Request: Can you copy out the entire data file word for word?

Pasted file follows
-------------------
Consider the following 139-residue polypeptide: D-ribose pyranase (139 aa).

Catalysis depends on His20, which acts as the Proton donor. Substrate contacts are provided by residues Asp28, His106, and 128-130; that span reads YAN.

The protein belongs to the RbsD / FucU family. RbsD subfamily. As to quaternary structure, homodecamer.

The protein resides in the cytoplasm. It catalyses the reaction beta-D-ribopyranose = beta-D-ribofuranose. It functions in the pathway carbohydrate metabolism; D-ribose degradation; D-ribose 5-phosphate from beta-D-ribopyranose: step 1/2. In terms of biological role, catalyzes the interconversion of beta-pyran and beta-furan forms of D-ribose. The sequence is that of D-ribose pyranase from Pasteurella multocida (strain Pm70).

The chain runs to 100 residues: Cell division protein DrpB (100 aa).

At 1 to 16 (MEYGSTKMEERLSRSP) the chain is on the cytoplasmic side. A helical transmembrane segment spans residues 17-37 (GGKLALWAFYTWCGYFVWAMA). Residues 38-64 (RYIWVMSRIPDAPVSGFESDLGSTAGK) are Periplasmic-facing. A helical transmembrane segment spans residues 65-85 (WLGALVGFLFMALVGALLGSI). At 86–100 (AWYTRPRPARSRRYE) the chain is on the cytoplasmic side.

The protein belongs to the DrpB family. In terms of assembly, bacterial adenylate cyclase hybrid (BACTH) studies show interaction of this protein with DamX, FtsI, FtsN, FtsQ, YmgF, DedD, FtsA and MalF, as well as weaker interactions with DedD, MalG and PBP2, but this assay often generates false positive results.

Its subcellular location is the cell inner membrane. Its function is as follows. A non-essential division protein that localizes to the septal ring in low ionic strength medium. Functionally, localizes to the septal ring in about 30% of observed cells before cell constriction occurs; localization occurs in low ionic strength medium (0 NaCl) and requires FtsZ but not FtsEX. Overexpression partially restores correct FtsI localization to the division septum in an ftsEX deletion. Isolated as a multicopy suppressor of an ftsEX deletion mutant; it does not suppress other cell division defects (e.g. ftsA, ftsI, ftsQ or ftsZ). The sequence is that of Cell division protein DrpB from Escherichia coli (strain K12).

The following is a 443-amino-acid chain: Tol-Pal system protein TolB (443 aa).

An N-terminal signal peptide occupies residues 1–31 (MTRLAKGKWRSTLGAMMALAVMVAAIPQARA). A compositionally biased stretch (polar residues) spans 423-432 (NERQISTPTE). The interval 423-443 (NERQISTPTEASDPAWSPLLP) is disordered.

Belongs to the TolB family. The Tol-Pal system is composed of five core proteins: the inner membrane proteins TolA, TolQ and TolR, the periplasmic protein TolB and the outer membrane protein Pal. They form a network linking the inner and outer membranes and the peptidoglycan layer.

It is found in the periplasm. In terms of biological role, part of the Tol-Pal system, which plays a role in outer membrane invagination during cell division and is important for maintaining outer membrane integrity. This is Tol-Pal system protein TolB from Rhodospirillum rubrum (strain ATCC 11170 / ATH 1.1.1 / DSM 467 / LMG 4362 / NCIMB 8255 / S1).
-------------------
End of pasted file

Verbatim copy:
Consider the following 139-residue polypeptide: D-ribose pyranase (139 aa).

Catalysis depends on His20, which acts as the Proton donor. Substrate contacts are provided by residues Asp28, His106, and 128-130; that span reads YAN.

The protein belongs to the RbsD / FucU family. RbsD subfamily. As to quaternary structure, homodecamer.

The protein resides in the cytoplasm. It catalyses the reaction beta-D-ribopyranose = beta-D-ribofuranose. It functions in the pathway carbohydrate metabolism; D-ribose degradation; D-ribose 5-phosphate from beta-D-ribopyranose: step 1/2. In terms of biological role, catalyzes the interconversion of beta-pyran and beta-furan forms of D-ribose. The sequence is that of D-ribose pyranase from Pasteurella multocida (strain Pm70).

The chain runs to 100 residues: Cell division protein DrpB (100 aa).

At 1 to 16 (MEYGSTKMEERLSRSP) the chain is on the cytoplasmic side. A helical transmembrane segment spans residues 17-37 (GGKLALWAFYTWCGYFVWAMA). Residues 38-64 (RYIWVMSRIPDAPVSGFESDLGSTAGK) are Periplasmic-facing. A helical transmembrane segment spans residues 65-85 (WLGALVGFLFMALVGALLGSI). At 86–100 (AWYTRPRPARSRRYE) the chain is on the cytoplasmic side.

The protein belongs to the DrpB family. In terms of assembly, bacterial adenylate cyclase hybrid (BACTH) studies show interaction of this protein with DamX, FtsI, FtsN, FtsQ, YmgF, DedD, FtsA and MalF, as well as weaker interactions with DedD, MalG and PBP2, but this assay often generates false positive results.

Its subcellular location is the cell inner membrane. Its function is as follows. A non-essential division protein that localizes to the septal ring in low ionic strength medium. Functionally, localizes to the septal ring in about 30% of observed cells before cell constriction occurs; localization occurs in low ionic strength medium (0 NaCl) and requires FtsZ but not FtsEX. Overexpression partially restores correct FtsI localization to the division septum in an ftsEX deletion. Isolated as a multicopy suppressor of an ftsEX deletion mutant; it does not suppress other cell division defects (e.g. ftsA, ftsI, ftsQ or ftsZ). The sequence is that of Cell division protein DrpB from Escherichia coli (strain K12).

The following is a 443-amino-acid chain: Tol-Pal system protein TolB (443 aa).

An N-terminal signal peptide occupies residues 1–31 (MTRLAKGKWRSTLGAMMALAVMVAAIPQARA). A compositionally biased stretch (polar residues) spans 423-432 (NERQISTPTE). The interval 423-443 (NERQISTPTEASDPAWSPLLP) is disordered.

Belongs to the TolB family. The Tol-Pal system is composed of five core proteins: the inner membrane proteins TolA, TolQ and TolR, the periplasmic protein TolB and the outer membrane protein Pal. They form a network linking the inner and outer membranes and the peptidoglycan layer.

It is found in the periplasm. In terms of biological role, part of the Tol-Pal system, which plays a role in outer membrane invagination during cell division and is important for maintaining outer membrane integrity. This is Tol-Pal system protein TolB from Rhodospirillum rubrum (strain ATCC 11170 / ATH 1.1.1 / DSM 467 / LMG 4362 / NCIMB 8255 / S1).